'Experience', Of All The Words in the philosophic vocabulary is the most difficult to
manage;" warns Michael Oakeshott, "and it must be the ambition of every writer
reckless enough to use the word to escape the ambiguities it contains."1 Such ...
Author: Martin Jay
Publisher: Univ of California Press
Few words in both everyday parlance and theoretical discourse have been as rhapsodically defended or as fervently resisted as "experience." Yet, to date, there have been no comprehensive studies of how the concept of experience has evolved over time and why so many thinkers in so many different traditions have been compelled to understand it. Songs of Experience is a remarkable history of Western ideas about the nature of human experience written by one of our best-known intellectual historians. With its sweeping historical reach and lucid comparative analysis—qualities that have made Martin Jay's previous books so distinctive and so successful—Songs of Experience explores Western discourse from the sixteenth century to the present, asking why the concept of experience has been such a magnet for controversy. Resisting any single overarching narrative, Jay discovers themes and patterns that transcend individuals and particular schools of thought and illuminate the entire spectrum of intellectual history. As he explores the manifold contexts for understanding experience—epistemological, religious, aesthetic, political, and historical—Jay engages an exceptionally broad range of European and American traditions and thinkers from the American pragmatists and British Marxist humanists to the Frankfurt School and the French poststructuralists, and he delves into the thought of individual philosophers as well, including Montaigne, Bacon, Locke, Hume and Kant, Oakeshott, Collingwood, and Ankersmit. Provocative, engaging, erudite, this key work will be an essential source for anyone who joins the ongoing debate about the material, linguistic, cultural, and theoretical meaning of "experience" in modern cultures.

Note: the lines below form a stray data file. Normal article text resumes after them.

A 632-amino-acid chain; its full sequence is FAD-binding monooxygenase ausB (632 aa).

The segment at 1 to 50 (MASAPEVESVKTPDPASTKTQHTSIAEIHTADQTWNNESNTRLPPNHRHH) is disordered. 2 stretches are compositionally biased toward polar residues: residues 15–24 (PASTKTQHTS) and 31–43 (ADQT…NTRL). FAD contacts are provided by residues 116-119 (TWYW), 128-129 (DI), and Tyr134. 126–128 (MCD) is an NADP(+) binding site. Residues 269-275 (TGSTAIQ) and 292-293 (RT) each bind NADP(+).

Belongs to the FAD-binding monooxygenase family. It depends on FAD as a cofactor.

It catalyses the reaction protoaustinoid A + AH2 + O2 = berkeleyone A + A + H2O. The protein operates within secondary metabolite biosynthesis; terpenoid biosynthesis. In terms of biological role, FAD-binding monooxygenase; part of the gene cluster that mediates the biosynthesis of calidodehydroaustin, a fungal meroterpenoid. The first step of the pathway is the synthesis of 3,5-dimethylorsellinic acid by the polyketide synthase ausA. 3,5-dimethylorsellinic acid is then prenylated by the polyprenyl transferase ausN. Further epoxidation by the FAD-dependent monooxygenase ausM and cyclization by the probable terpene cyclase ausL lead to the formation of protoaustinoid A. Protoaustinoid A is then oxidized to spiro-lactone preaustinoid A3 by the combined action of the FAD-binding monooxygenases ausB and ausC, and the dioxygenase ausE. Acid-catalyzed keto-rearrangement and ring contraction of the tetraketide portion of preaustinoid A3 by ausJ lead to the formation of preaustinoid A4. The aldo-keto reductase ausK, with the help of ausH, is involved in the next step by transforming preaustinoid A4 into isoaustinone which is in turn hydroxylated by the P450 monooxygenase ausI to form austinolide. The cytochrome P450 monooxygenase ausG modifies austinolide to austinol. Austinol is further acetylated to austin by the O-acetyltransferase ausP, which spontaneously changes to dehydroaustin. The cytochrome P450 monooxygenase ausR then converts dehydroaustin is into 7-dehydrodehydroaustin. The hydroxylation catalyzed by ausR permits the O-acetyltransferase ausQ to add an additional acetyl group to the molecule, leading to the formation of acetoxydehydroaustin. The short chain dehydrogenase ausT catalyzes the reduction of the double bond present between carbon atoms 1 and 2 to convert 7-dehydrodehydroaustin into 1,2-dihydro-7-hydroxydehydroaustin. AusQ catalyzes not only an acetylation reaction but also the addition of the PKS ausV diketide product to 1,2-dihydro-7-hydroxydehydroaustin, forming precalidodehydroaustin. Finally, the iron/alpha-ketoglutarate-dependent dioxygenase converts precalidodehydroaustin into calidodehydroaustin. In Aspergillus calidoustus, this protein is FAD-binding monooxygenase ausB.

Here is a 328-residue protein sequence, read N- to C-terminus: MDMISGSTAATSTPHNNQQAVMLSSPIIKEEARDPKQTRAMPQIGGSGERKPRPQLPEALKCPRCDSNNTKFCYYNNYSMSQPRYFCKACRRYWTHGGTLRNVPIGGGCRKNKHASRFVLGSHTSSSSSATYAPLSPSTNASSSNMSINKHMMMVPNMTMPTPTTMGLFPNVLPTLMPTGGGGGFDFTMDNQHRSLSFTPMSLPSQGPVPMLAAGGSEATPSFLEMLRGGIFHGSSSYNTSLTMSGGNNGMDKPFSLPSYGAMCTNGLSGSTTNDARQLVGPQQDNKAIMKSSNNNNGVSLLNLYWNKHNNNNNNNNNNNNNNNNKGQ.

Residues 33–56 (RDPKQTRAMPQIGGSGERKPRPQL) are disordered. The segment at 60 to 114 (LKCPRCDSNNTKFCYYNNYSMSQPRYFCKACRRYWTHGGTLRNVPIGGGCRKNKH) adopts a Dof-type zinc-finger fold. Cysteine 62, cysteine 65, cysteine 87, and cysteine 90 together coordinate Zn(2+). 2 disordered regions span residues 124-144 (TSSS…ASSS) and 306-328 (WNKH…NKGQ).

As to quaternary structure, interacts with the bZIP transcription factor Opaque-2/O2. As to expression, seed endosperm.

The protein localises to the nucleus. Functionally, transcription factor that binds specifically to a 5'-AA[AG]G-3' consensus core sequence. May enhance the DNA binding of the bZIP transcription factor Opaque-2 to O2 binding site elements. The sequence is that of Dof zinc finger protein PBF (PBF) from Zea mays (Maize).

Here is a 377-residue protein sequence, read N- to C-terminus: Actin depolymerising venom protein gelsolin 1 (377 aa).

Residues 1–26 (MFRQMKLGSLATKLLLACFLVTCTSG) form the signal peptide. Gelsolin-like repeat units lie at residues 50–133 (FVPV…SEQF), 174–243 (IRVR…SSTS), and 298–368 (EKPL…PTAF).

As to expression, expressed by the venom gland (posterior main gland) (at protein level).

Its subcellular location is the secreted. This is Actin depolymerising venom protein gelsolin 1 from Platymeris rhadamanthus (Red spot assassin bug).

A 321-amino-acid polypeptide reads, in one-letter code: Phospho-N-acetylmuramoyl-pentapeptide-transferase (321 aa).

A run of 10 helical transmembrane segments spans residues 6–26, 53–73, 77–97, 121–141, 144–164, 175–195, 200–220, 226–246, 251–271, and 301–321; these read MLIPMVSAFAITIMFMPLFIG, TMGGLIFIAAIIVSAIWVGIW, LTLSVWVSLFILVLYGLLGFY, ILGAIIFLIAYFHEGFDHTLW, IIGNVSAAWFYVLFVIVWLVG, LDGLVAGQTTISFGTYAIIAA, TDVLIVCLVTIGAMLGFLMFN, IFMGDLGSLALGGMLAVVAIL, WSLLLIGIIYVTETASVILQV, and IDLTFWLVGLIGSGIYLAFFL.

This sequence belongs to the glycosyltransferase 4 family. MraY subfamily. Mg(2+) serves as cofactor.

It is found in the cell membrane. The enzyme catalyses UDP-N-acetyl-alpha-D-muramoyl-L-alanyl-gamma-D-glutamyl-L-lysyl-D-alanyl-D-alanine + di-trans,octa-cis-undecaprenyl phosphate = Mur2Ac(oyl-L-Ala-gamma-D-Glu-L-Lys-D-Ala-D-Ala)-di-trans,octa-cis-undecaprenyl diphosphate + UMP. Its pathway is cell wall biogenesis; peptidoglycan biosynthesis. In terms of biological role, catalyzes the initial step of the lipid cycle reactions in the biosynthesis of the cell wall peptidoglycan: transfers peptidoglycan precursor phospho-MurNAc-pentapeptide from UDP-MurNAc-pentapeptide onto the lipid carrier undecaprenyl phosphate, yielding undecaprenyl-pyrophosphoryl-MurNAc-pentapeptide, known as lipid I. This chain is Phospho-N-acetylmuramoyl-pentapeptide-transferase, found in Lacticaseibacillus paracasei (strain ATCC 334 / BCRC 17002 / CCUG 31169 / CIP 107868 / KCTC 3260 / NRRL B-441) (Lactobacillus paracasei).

What initially brought primitive Christians together was the “appeal to common
experience”2 which eventually needed some form of concrete expression, while
allowing for conflicting ambiguity. This is the ongoing issue for the church today.
Author: Bryce McProud
Publisher: Wipf and Stock Publishers
The Anglican Communion is facing schism, ostensibly over the ordination of a non-celibate bishop and the blessing of same sex relationships. As Archbishop of Canterbury, Rowan Williams is committed to holding this fissiparous Communion together. This little book is an attempt at understanding Williams' determination to maintain unity while Anglicanism teeters on the brink of schism.
His methods had the authentic seductive stamp of a moral-legal ambiguity that
flourished beyond precedent in America. The best lawyers of his day, men of the
highest legal ethics, were employed by Rockefeller to devise his most dubious ...
Author: Daniel J. Boorstin
Winner of the Pulitzer Prize. A study of the last 100 years of American history.